Vaccitech to Present Positive Final Data at EASL Congress for Phase 1b/2 HBV002 Study in Adults with Chronic Hepatitis B
June 21, 2023 – Clinical Trials –
Oxford, United Kingdom – 21 June 2023 (GLOBE NEWSWIRE) – Vaccitech plc, a clinical-stage biopharmaceutical company engaged in the discovery and development of novel immunotherapeutics for the treatment of autoimmunity, chronic infectious diseases and cancer, will present positive final data from the HBV002 clinical trial at the European Association for the Study of the Liver (EASL) Congress 2023 – The International Liver CongressTM taking place June 21-24 in Vienna, Austria. HBV002 (NCT04778904) is a phase 1b/2a clinical trial of VTP-300 in adults with chronic Hepatitis B (CHB). The data will be presented as a poster at EASL on Saturday, June 24 (Poster ID: SAT-198), by Eleanor Barnes, Professor of Hepatology and Experimental Medicine at Oxford University.
‘An effective immune response is likely to be essential to controlling chronic Hepatitis B,’ said Meg Marshall, Vaccitechís Chief Medical Officer. ‘The durable reductions in HBsAg we saw in this study are exciting because they support the idea that VTP-300 could be a critical component to enhancing rates of functional cure for people with chronic Hepatitis B.’
Meaningful, durable reductions of Hepatitis B Surface Antigen (HBsAg) were seen in all participants with a >0.5 log10 reduction in HBsAg who received VTP-300 alone (Group 2) or in combination with a single administration of low-dose PD-1 inhibitor, nivolumab (Group 3). Two of five patients with baseline HBsAg below 100 IU/mL in Group 3, developed a non-detectable HBsAg level, which continued eight months after last dose. Reductions in HBsAg were most prominent in those with lower baseline HBsAg. Importantly, all participants who received VTP-300 and experienced a >0.5 log10 reduction in HBsAg had durable responses with reductions in HBsAg persisting through to the last measurement eight months post-final dose.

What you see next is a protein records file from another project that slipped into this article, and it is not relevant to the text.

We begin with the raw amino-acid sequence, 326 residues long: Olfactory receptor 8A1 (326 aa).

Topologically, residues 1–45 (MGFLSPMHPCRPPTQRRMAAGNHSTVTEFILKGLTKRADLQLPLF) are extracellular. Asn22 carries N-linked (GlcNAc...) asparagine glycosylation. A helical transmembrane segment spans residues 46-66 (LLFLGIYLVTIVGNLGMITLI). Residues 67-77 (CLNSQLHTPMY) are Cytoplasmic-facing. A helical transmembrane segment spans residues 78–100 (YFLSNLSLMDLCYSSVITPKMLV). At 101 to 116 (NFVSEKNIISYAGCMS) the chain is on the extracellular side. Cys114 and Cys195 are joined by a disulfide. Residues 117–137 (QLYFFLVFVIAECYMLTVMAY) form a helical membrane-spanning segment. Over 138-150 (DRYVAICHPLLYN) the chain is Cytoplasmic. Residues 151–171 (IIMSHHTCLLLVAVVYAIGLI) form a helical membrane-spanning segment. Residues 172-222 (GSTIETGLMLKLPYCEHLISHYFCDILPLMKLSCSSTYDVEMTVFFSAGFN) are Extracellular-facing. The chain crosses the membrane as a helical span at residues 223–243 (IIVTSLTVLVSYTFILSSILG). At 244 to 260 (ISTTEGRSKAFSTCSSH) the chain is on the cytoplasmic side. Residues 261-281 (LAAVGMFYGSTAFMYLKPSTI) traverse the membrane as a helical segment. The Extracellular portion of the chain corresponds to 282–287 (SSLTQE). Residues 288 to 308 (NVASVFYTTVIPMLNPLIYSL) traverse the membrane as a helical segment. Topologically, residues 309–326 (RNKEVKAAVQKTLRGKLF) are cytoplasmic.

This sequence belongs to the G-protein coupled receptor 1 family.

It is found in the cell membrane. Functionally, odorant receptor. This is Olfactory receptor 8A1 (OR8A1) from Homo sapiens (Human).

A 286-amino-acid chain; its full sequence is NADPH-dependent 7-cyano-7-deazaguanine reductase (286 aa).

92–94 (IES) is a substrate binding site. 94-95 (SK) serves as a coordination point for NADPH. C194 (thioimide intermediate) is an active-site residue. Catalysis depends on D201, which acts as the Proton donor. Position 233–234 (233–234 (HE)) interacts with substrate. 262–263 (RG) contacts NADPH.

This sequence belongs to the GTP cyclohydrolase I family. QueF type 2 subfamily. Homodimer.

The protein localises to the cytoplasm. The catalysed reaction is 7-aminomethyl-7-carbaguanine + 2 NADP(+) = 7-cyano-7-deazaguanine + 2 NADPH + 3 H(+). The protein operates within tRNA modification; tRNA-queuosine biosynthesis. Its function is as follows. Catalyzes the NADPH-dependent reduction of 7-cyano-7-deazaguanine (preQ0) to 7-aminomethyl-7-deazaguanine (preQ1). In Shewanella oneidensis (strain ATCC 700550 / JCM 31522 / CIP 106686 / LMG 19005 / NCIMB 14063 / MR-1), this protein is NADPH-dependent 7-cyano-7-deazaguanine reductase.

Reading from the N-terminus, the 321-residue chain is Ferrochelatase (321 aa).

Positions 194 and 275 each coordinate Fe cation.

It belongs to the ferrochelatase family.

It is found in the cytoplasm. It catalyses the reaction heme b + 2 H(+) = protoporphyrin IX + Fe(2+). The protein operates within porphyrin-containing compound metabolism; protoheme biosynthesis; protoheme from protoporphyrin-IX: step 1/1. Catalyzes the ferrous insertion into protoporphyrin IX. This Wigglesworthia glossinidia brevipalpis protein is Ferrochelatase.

VTP-300, encoding Hepatitis B virus (HBV) genotype C antigens, led to a decline in HBsAg in the majority of people infected with genotypes B and C viruses. In addition, VTP-300-induced T cells showed cross-reactivity to the core antigen from genotypes A to E in ELISpot assays using PBMC from VTP-300-treated healthy subjects and genotype-specific peptides A-E. A robust T cell response was generated against all VTP-300 antigens and was highest in the VTP-300 alone group. In that group, there was a relation between ELISpot responses and HBsAg decline.
‘Three hundred million people are estimated to be chronically infected with HBV worldwide,’ noted Professor Eleanor Barnes. ‘Demonstrating crossreactivity to genotypes B and C in participants, as well as to A-E in healthy subjects, is a promising step to being able to address chronic Hepatitis B infection in as many people as possible.’
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